Voting machines are totally hackable. But who’s going to pay to fix them?
Oct 23, 2018

Voting machines are totally hackable. But who’s going to pay to fix them?

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The midterm elections are here. Early voting is already happening in some places. We’re spending the rest of the week on election security and technology, starting with voting machines. Candice Hoke, founding co-director of the Center for Cybersecurity and Privacy Protection at the Cleveland-Marshall College of Law, believes insecure voting machines are the biggest security threat to the midterm elections. Hoke says that voting infrastructure should be regulated and funded like a public utility. (10/23/18)

Segments From this episode

Voting machines are totally hackable. But who's going to pay to fix them?

Oct 23, 2018
An argument for why voting systems should be regulated — and funded — like public utilities.
Ethan Miller/Getty Images

Voting machines are totally hackable. But who's going to pay to fix them?

Oct 23, 2018
An argument for why voting systems should be regulated — and funded — like public utilities.
Voters cast their ballots at voting machines in Las Vegas in 2016.
Ethan Miller/Getty Images

The midterm elections are here. Early voting is already happening in some places. We’re spending the rest of the week on election security and technology, starting with voting machines. Candice Hoke, founding co-director of the Center for Cybersecurity and Privacy Protection at the Cleveland-Marshall College of Law, believes insecure voting machines are the biggest security threat to the midterm elections. Hoke says that voting infrastructure should be regulated and funded like a public utility. (10/23/18)

The future of this podcast starts with you.

Every day, Molly Wood and the “Tech” team demystify the digital economy with stories that explore more than just “Big Tech.” We’re committed to covering topics that matter to you and the world around us, diving deep into how technology intersects with climate change, inequity, and disinformation.

As part of a nonprofit newsroom, we’re counting on listeners like you to keep this public service paywall-free and available to all.

Support “Marketplace Tech” in any amount today and become a partner in our mission.

Voting machines are totally hackable. But who’s going to pay to fix them?
Oct 23, 2018

Voting machines are totally hackable. But who’s going to pay to fix them?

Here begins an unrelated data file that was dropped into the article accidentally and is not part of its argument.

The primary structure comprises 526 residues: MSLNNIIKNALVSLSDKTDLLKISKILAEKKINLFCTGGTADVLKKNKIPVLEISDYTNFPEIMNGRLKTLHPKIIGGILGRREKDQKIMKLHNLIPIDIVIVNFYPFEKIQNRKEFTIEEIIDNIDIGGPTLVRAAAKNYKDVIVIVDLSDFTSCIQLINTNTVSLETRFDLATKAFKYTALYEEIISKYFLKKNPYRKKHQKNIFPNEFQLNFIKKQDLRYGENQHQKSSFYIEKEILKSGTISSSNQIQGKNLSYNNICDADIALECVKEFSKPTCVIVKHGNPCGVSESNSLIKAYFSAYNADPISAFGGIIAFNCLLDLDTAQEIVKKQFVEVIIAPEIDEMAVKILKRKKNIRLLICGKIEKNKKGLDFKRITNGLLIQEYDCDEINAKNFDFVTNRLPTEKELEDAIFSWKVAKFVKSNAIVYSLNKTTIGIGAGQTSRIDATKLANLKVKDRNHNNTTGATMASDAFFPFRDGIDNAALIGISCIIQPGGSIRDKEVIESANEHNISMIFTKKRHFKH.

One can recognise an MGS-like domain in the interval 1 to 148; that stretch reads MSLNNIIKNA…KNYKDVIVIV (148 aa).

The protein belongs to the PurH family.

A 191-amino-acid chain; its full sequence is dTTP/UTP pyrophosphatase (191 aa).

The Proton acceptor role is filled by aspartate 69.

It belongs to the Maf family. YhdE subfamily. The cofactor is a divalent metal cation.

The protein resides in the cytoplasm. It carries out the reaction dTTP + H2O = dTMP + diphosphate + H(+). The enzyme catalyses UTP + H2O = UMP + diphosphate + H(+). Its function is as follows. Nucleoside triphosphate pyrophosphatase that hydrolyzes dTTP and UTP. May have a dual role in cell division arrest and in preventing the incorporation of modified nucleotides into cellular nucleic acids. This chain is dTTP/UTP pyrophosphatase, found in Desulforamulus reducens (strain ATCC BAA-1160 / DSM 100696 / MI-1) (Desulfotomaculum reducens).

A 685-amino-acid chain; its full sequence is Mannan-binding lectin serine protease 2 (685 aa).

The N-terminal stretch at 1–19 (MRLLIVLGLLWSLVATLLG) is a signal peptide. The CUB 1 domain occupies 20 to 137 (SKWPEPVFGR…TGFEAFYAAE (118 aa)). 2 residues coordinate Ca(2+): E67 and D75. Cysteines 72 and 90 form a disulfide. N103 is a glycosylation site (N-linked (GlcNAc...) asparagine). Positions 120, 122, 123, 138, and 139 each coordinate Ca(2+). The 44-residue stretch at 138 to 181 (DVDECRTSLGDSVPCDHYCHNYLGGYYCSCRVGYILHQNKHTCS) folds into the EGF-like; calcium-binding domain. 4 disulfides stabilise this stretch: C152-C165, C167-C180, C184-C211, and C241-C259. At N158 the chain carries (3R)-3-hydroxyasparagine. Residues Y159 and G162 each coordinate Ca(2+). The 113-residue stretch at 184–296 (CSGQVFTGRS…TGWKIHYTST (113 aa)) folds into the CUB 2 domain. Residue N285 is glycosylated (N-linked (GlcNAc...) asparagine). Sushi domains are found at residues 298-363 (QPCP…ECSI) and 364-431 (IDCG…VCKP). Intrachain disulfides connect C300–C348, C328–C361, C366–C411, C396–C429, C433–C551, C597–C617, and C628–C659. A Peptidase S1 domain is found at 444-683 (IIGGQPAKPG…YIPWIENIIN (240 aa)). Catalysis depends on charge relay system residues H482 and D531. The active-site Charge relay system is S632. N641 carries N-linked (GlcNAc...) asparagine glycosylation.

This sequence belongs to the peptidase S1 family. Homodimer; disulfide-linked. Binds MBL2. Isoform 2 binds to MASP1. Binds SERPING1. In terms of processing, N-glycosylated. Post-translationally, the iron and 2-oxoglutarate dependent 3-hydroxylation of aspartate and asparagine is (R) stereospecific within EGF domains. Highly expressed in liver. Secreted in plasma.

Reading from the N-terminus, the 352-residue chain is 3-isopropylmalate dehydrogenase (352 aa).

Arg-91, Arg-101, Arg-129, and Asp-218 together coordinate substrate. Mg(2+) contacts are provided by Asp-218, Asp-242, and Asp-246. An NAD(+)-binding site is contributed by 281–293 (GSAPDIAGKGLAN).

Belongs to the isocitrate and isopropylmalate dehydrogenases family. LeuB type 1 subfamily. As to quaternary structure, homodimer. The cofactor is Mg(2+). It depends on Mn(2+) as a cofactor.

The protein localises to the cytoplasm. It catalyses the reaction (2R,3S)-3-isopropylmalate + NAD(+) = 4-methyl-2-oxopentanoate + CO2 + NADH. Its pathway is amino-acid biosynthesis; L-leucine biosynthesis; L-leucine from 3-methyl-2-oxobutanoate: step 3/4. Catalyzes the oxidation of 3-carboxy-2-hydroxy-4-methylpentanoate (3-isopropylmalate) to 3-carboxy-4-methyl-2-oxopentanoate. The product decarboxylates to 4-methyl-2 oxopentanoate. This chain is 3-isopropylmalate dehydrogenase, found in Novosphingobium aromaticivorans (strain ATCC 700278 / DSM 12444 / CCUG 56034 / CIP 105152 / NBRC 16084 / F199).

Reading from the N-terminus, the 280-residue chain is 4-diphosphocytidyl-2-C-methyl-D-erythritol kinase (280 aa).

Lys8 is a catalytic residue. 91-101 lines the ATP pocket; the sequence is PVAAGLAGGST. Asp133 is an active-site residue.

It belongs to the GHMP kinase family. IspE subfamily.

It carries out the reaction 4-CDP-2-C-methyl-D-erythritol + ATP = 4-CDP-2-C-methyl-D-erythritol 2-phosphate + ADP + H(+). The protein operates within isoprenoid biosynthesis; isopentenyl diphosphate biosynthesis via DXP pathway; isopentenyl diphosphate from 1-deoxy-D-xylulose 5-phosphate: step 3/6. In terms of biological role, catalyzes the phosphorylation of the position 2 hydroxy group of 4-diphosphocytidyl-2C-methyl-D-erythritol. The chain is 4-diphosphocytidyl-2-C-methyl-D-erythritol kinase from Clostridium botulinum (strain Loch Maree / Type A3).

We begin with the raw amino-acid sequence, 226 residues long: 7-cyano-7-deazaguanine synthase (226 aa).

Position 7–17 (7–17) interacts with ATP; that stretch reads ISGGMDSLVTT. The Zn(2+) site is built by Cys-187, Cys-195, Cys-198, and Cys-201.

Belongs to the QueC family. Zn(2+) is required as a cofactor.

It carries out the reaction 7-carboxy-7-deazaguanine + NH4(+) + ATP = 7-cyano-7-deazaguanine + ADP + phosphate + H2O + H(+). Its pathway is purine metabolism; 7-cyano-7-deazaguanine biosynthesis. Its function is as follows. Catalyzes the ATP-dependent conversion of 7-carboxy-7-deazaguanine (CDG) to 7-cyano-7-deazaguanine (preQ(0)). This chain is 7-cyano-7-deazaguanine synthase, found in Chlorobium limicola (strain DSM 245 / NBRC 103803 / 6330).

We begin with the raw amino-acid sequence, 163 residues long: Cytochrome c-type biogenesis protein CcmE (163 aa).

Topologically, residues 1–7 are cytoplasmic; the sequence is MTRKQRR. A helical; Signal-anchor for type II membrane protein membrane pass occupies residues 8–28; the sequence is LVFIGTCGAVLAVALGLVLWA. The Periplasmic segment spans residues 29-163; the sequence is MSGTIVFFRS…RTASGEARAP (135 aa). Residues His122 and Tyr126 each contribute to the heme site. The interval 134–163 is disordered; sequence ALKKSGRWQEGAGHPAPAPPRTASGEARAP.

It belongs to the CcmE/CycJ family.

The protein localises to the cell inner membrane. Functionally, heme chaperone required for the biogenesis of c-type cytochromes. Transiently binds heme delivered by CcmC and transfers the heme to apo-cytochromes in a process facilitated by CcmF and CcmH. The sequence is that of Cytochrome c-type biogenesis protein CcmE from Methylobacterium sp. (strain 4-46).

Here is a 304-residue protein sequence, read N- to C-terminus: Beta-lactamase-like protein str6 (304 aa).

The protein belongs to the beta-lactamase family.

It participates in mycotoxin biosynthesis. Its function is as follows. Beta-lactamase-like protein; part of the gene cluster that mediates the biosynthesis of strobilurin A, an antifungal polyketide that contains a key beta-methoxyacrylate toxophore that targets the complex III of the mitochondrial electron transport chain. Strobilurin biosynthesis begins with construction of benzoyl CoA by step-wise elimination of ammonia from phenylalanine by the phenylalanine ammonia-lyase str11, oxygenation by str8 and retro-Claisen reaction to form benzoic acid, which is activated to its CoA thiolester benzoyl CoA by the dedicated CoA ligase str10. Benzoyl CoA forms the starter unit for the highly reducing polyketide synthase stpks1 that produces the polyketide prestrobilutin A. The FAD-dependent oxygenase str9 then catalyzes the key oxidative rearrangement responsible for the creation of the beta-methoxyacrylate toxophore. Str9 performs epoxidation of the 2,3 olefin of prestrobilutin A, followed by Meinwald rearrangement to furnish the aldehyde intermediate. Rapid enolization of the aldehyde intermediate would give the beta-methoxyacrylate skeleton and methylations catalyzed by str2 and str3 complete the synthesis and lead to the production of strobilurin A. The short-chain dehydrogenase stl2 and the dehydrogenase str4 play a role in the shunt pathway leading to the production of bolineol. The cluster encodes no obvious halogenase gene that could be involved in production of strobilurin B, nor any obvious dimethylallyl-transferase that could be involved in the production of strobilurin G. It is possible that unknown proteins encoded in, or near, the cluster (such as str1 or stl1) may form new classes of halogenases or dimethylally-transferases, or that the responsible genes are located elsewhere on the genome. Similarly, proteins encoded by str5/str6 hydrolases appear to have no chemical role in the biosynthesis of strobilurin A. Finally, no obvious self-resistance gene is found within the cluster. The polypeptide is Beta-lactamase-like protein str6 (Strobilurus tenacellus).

HTML EMBED:
COPY

The midterm elections are here. Early voting is already happening in some places. We’re spending the rest of the week on election security and technology, starting with voting machines. Candice Hoke, founding co-director of the Center for Cybersecurity and Privacy Protection at the Cleveland-Marshall College of Law, believes insecure voting machines are the biggest security threat to the midterm elections. Hoke says that voting infrastructure should be regulated and funded like a public utility. (10/23/18)

Segments From this episode

Voting machines are totally hackable. But who's going to pay to fix them?

Oct 23, 2018
An argument for why voting systems should be regulated — and funded — like public utilities.
Ethan Miller/Getty Images

Voting machines are totally hackable. But who's going to pay to fix them?

Oct 23, 2018
An argument for why voting systems should be regulated — and funded — like public utilities.
Voters cast their ballots at voting machines in Las Vegas in 2016.
Ethan Miller/Getty Images

The midterm elections are here. Early voting is already happening in some places. We’re spending the rest of the week on election security and technology, starting with voting machines. Candice Hoke, founding co-director of the Center for Cybersecurity and Privacy Protection at the Cleveland-Marshall College of Law, believes insecure voting machines are the biggest security threat to the midterm elections. Hoke says that voting infrastructure should be regulated and funded like a public utility. (10/23/18)

The future of this podcast starts with you.

Every day, Molly Wood and the “Tech” team demystify the digital economy with stories that explore more than just “Big Tech.” We’re committed to covering topics that matter to you and the world around us, diving deep into how technology intersects with climate change, inequity, and disinformation.

As part of a nonprofit newsroom, we’re counting on listeners like you to keep this public service paywall-free and available to all.

Support “Marketplace Tech” in any amount today and become a partner in our mission.